on students achievement and motivation in learning Mathematics. The courseware was developed using
Geometers Sketchpad (GSP) software. The research indicated that students were motivated in learning
mathematics and performed better than students taught in the conventional method. He further suggested the
mathematics topics that suitable to use the GSP software in teaching and learning activities in the secondary
school Mathematics syllabus such as Translation, Rotation, Dilation, Polygons, Perimeter and Area, Coordinates,
Graphs of Function, Circle, Trigonometry and Linear Equations.

In the same year, Teoh and his colleagues (2009) study the cognitive effects, in terms of the gain scores and
time-on-task of a computer courseware by using mastery learning and collaborative strategies. A total of 262
Form Four students interact with two Matrices courseware. The students were randomly selected from four
suburban secondary schools. For each school, three classes were chosen randomly. They are randomly assigned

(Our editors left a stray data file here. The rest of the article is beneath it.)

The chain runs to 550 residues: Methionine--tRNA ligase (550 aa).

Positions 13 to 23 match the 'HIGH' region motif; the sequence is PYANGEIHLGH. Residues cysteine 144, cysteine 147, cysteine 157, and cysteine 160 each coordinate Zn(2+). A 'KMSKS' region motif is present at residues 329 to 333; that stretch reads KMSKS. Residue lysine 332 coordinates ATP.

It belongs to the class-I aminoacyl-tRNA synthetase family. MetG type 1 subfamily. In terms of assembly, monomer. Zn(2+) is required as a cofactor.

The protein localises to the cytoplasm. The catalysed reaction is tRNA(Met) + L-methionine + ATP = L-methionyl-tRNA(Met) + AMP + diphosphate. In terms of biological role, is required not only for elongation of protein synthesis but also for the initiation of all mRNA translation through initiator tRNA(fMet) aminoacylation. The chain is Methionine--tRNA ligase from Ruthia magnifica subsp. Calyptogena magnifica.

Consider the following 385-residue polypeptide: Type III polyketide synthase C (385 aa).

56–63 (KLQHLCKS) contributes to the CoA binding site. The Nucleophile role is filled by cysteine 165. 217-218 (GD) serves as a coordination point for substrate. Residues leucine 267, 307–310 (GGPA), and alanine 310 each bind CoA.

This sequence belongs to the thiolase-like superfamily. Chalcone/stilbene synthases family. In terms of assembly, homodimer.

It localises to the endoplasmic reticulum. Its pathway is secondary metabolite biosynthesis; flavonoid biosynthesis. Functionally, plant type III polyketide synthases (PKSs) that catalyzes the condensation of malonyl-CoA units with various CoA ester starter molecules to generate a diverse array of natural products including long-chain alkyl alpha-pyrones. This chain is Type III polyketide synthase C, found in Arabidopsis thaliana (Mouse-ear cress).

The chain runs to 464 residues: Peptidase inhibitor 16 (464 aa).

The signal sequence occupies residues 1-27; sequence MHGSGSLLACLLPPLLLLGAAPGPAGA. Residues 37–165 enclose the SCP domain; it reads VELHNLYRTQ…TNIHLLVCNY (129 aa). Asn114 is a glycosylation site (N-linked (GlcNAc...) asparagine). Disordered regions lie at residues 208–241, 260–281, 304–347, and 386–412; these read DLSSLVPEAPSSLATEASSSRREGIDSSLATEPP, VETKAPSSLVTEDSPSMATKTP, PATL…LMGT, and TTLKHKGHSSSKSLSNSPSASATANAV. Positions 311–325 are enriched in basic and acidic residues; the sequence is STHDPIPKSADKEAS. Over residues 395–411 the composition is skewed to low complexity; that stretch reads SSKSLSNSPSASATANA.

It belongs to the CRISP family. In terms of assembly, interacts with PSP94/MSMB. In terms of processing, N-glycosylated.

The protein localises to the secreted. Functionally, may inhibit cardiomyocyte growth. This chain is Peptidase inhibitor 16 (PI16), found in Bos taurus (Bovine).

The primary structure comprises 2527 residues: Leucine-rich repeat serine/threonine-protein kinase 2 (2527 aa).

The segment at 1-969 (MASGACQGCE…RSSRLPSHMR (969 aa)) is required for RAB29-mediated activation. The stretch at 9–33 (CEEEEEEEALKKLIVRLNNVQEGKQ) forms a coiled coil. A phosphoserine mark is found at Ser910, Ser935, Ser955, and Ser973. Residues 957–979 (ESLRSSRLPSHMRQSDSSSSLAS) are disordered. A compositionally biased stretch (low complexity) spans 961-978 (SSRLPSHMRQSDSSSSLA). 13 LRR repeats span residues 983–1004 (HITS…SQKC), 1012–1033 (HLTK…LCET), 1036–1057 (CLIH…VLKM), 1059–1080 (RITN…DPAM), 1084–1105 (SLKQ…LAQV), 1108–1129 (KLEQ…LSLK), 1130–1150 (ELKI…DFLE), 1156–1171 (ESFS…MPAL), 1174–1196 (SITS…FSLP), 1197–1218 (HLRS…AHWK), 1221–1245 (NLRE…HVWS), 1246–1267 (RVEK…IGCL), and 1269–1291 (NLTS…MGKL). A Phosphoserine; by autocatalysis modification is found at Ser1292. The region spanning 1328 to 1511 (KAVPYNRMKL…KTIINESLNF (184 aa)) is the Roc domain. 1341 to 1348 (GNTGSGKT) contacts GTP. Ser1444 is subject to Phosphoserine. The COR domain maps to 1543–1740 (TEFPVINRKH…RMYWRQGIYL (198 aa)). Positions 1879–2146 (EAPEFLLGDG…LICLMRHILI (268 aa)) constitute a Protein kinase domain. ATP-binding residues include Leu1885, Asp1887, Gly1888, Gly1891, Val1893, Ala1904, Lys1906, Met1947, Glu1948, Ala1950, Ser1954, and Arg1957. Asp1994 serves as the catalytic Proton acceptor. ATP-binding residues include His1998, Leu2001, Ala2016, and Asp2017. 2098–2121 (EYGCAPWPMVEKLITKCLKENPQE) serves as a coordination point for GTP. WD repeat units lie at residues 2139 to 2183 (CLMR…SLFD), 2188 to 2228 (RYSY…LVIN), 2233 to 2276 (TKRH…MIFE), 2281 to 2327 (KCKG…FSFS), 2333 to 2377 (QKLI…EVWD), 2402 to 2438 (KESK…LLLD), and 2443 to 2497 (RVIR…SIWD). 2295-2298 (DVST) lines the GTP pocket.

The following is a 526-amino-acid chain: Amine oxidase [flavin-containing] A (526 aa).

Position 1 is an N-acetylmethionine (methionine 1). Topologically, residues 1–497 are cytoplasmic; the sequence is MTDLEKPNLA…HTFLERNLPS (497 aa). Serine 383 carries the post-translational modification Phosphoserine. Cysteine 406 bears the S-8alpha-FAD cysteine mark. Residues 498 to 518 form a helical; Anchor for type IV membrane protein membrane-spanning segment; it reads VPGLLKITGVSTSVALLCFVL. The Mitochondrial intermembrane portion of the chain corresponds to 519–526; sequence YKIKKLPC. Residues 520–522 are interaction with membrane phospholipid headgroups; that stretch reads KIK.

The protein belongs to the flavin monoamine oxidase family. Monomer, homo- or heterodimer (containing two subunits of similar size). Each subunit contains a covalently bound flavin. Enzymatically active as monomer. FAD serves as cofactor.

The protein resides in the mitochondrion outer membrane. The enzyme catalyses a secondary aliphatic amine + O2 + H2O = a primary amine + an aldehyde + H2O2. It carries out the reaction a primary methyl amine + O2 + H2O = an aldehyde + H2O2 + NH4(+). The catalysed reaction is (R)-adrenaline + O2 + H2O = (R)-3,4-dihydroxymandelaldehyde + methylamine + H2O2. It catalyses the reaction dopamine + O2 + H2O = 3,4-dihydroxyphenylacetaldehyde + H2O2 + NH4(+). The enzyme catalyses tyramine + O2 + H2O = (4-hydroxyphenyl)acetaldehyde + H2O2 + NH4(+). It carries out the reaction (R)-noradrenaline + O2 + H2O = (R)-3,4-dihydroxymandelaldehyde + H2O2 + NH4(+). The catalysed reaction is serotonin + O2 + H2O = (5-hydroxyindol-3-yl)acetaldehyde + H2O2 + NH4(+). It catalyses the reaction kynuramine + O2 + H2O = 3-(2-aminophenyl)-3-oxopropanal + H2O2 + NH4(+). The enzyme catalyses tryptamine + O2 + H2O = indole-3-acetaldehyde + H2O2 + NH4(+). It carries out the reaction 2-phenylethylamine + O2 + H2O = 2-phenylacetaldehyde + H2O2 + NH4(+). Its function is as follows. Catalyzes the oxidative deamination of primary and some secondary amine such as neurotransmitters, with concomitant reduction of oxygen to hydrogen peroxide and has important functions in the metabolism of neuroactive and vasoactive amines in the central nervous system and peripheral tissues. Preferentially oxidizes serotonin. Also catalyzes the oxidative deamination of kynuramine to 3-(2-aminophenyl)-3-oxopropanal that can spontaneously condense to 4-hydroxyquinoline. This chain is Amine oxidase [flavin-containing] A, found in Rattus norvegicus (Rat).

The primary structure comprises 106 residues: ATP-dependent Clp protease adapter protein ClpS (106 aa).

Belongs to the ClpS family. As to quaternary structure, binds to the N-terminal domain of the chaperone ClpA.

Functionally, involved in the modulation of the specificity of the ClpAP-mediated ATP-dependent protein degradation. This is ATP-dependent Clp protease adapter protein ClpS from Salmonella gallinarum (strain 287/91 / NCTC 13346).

to the Computer-assisted Cooperative Learning (CCL) treatment, Computer-assisted Mastery Learning (CML)
treatment, and Computer-assisted Cooperative Mastery Learning (CCML) treatment. All students had not been
exposed to the topic of Matrices. The whole lesson on Matrices took four to six hours to finish. Students took a
test after each subtopic. Students in CML complete all formative tests or quizzes independently. If CML students
fail, they would receive supplementary instruction and corrective activities immediately until the requirement is
met. Students in CCL and CCML groups undergo all designated cooperative learning activities. CCL students
received no corrective activities but if CCML students fail, they will receive supplementary instruction and
correction activities immediately after each question until the requirement is met. Each student in CCML must
wait until all members in the group have achieved the level of 80%. The achieved students are encouraged to help
the others. This study showed that, CML and CCML are effective learning tools. If the time allocated for the
learning process is longer, CCML would be the most ideal strategy otherwise CML is generally preferred in the
learning process.

Furthermore, in 2010, S-Reflek courseware was developed by a researcher (Lee, 2010) to enhance the
achievement of the higher lever thinking and the motivation in learning Mathematics of the student. S-Reflek was
developed by using Geometers Sketchpad program which allowed students to learn the topic of Reflection, a